Thirty-degree weather didn’t ruin the Black Student Association’s cookout event on the final day of Black History Month.
“My favorite part was the people,” Blen Hussain, BSA’s secretary, wrote in an email. “They came out, they ate, they wanted seconds, they danced, laughed, and at the end told me how much fun it was, how much they needed to unwind like that and how they loved the food. It was a beautiful way to engage with people that otherwise have so much going on that they do not usually have the time to sit back and enjoy or socialize.”
Hussain wrote that the turnout for the event Thursday night was good because more than 50 people came, BSA completely ran out of food, and almost all the Kool-Aid was gone, even though the event was moved from the Stella Firepit to Stella Russell Hall because of the cold.
“I loved the response to this event,” Hussain wrote. “BSA wanted this to be a diverse event that brought a variety together. It was more than just eating and dancing. It was listening to a lot of ‘black music’ and old dances and watching so many different races and nationalities participate. It was simply fulfilling.”
Hussain wrote that a month of preparation went into the event.
“BSA contacted Darrell Smoot to get advice and recruited him to cook for us,” she wrote. “He was more than willing and simply a blessing to this whole event. He guided us and made this a success. I, as a Natural & Social Sciences Representative asked SGA to help fund this event because this is something students would benefit from. Initially, we had planned to use the Stella Fire pit as the location because we were hoping for good weather. Residence Life was very cooperative in letting us use Stella Hall as a back-up spot in case we needed it.”
BSA hosted a variety of events in February, including a clothing donation drive, a Read-In event with the West Library on the Angie Thomas novel ‘The Hate You Give,’ a lunch and lecture event with the Diversity and Inclusion Council featuring guest speaker Dale Long, and Thursday’s cookout to make their presence known on campus and celebrate Black History Month.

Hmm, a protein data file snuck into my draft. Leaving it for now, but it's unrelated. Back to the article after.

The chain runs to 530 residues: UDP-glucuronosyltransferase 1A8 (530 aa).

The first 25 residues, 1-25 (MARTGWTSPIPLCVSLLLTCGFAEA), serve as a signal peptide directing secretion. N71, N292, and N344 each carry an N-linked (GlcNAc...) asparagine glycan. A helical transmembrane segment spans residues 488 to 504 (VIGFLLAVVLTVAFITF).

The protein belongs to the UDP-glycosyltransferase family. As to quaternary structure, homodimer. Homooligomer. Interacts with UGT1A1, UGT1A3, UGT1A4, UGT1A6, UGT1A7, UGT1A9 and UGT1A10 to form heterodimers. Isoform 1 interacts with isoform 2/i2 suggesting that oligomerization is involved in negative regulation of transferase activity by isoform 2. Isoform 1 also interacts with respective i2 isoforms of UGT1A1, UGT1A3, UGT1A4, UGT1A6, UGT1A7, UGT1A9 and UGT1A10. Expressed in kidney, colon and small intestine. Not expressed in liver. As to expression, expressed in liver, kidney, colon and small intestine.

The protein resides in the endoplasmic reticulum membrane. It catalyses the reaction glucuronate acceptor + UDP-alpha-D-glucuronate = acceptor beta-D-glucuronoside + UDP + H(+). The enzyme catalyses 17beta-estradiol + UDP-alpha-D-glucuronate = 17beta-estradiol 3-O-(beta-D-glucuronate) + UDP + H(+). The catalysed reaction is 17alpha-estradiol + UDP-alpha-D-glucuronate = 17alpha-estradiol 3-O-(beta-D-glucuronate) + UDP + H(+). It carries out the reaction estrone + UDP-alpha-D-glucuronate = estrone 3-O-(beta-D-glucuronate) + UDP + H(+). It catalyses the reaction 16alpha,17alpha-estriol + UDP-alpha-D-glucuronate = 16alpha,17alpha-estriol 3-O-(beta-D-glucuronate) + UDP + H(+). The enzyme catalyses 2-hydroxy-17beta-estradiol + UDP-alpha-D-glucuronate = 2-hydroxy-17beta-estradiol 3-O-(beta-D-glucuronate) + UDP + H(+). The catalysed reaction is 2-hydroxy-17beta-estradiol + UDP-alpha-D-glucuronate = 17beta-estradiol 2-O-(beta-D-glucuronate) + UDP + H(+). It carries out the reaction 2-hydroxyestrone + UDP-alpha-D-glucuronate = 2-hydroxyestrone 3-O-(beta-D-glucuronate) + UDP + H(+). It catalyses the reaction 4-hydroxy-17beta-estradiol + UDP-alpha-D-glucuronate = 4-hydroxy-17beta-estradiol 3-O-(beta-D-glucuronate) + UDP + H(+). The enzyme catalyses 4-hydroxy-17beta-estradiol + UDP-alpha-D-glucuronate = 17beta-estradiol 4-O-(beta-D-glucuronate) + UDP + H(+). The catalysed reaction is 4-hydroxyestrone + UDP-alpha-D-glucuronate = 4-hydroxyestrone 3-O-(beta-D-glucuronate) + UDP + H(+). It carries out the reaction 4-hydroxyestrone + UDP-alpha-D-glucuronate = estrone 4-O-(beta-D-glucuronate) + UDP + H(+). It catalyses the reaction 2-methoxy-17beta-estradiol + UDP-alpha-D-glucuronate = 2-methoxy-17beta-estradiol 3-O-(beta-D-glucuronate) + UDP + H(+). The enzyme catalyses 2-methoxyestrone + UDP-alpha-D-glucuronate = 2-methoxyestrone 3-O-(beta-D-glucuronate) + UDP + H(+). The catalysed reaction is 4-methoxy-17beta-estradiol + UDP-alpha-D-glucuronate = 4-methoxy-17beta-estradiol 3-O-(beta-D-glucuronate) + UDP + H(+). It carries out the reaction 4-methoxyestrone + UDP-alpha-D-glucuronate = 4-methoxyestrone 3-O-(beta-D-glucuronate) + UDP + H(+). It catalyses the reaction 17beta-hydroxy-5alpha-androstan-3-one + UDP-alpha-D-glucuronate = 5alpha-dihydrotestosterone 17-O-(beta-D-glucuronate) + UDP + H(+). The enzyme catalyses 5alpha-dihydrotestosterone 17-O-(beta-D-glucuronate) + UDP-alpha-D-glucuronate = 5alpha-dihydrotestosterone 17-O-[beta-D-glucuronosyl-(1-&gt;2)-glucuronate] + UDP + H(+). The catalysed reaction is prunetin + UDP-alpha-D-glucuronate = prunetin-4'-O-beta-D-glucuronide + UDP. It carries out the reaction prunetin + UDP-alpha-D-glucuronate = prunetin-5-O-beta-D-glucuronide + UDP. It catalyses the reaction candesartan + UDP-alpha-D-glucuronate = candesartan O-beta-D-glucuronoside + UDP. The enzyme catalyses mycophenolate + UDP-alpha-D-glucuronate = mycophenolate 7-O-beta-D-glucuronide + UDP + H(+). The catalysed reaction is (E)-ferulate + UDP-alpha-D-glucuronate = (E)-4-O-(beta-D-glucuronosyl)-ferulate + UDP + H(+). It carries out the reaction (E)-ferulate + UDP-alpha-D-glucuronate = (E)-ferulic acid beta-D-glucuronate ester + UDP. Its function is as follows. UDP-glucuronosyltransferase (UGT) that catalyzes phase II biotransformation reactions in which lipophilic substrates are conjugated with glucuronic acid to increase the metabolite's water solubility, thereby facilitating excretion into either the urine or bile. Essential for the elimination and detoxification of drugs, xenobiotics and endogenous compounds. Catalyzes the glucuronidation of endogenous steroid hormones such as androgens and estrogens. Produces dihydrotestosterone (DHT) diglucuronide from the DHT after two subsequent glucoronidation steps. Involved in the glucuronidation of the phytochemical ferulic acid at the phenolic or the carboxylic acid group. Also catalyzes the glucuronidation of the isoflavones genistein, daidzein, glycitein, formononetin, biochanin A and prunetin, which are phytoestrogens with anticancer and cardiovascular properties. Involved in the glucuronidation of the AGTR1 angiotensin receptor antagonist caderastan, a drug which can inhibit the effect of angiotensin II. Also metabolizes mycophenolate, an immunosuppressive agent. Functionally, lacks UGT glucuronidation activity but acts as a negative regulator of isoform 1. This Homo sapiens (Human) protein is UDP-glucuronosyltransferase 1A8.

Like the cookout, the lunch and lecture event featuring Long on Feb. 22 as also well attended.
“My expectations for the event was that I would know most of the students that came in. I did not. I enjoyed that they came and they ate. I hope to see them at the lecture,” said BSA President Kiana Veasley.
After the lunch students packed into Martin Hall to listen to Long talk about the importance of faith, education, and doing something for somebody else.
“My favorite part of the event, I guess speaking for everybody, is hearing Mr. Long talk about how he came up. I’m sure he’s going to get into detail about the Birmingham bombing of the church, how that event occurred in his life, how he grew from it, and what he did to help others,” said Melvin Smith, BSA’s treasurer.
Two of the big takeaways from the lunch and lecture event Hussain said she hoped people got were knowledge and understanding.
“The biggest takeaway is that we understand diversity is a thing and that we’re not going to be able to get rid of it, and we should instead focus our energy to be more inclusive, more understanding, and just broaden our horizons,” Hussain said. “While this is partly hosted by Black Student Association, it’s not just for black students only; it is for all students. It’s just better education, better communication, and better connections.”
Hussain wrote that she hopes the cookout becomes an annual tradition.
“This school needs more permanent community building and diverse events and I think this would be a perfect one,” Hussain wrote. “This event and the planning that went in to it has educated me a lot on black culture and overall history. I want more people to experience that.”
BSA’s next meeting is 3 p.m. Wednesday at the West Library.